Communicating with aging parents can be difficult, particularly when health issues present obstacles to clear, effective conversations. Dementia, hearing loss, and medication can prevent clarity and understanding and lead to helplessness and frustration for both parties. There are plenty of techniques out there – and even a support group or two – to make sure you have the tools you need to communicate effectively with your mother or father into their golden years.
If you are the primary caregiver for your parent, this can throw your life into a whirlwind of changes and create complications in your relationship. Suddenly, roles have reversed, and it can be a lot to handle, both for you and for your parent. But you’re not alone! Far from it! In fact, there are a myriad of communities, both online and in person, where those with older parents get together to support each other with useful advice and guidelines for helping have difficult conversations with an aging parent. Here are some tips to help you cope.
1. Try not to give advice
Your parent has probably been guiding you, advising you, helping you all your life. So for the tables to have turned so suddenly can be hard on them. If you can, steer clear from giving advice, because all too often, it leads to resistance, and suddenly you’re fighting an uphill battle. Let them make their own decisions. If you want to be a guide, be a quiet guide, and wait for them to ask you for your advice.
2. Listen actively
This is really an extension of the last tip. Ideally, you’re not giving advice but instead providing your parent with the opportunity to talk about how they feel about their changing situation. Silence is okay; you don’t have to talk just because there is a lull in the conversation. Listening really is an art, and it’s one you have to actively practice. Not jumping in with advice or to add your opinion is harder than it looks – start practicing!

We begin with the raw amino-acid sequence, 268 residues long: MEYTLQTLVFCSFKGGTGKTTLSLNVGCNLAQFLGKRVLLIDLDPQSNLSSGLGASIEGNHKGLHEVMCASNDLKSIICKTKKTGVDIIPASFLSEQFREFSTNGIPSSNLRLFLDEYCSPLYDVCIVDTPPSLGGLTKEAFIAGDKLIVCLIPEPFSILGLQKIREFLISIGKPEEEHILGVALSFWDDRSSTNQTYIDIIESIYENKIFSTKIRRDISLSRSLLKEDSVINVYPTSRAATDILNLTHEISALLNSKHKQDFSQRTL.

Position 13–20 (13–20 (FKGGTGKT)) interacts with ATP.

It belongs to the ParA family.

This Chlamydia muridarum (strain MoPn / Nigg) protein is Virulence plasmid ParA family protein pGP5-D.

3. Understand your differing perspectives
Once you have started actively listening, you have to be willing to understand that your parent may have a different perspective to you. You’re going to disagree. But it doesn’t have to be a problem, if you’re willing to accept them for who they are and what they want. Talking to an older parent can seem daunting, but it really doesn’t have to be. When everyone involved is able to set aside their own wants and needs and come to the table ready to talk about what’s best for everybody – that’s when effective conversations happen, people feel listened to, and everybody walks away feeling happy and loved.
4. Select an appropriate environment for clear communication
Stay away from engaging in a conversation with your parents near a TV or radio. The noise can be distracting and prevent effective communication. Choose a relaxing spot, like a park or garden and make sure it’s comfortable and rejuvenating. Look them in the eye when you talk and make sure to listen to whatever they have to say. Approach delicate matters with extreme care, and don’t put any pressure on their judgment. Allow them to make their own decisions.
5. Be patient and kind
Don’t monopolise the conversation, be patient and allow your parent the time they need to respond. Pause between sentences and questions, and practice listening (see above), particularly if you’re parent has memory loss. Respect their space, and above all, be kind. We all want to be listened to, to be heard, to be seen. Patience and kindness can be challenging, but the world needs much more of both.
The conversation has to start from the heart, and if you show them that you’re genuine they’ll be more than willing to listen. You might be hesitant because you don’t want to hurt their feelings, but it is important to engage in a dialogue. Effective communication is crucial in all relationships.
Author Bio: Edward Francis is a regular writer and blogger. He usually writes on social issues and issues related to healthcare. He is also writing for a site https://www.foresthc.com where you can get elderly care homes, retirement villages and UK residential nursing homes. – See more at: https://seniorcare2017.wpengine.com/blog_information/15-11-27/5_Tips_for_Effective_Communication_with_Older_Parents.aspx#sthash.HVUxLudS.dpuf
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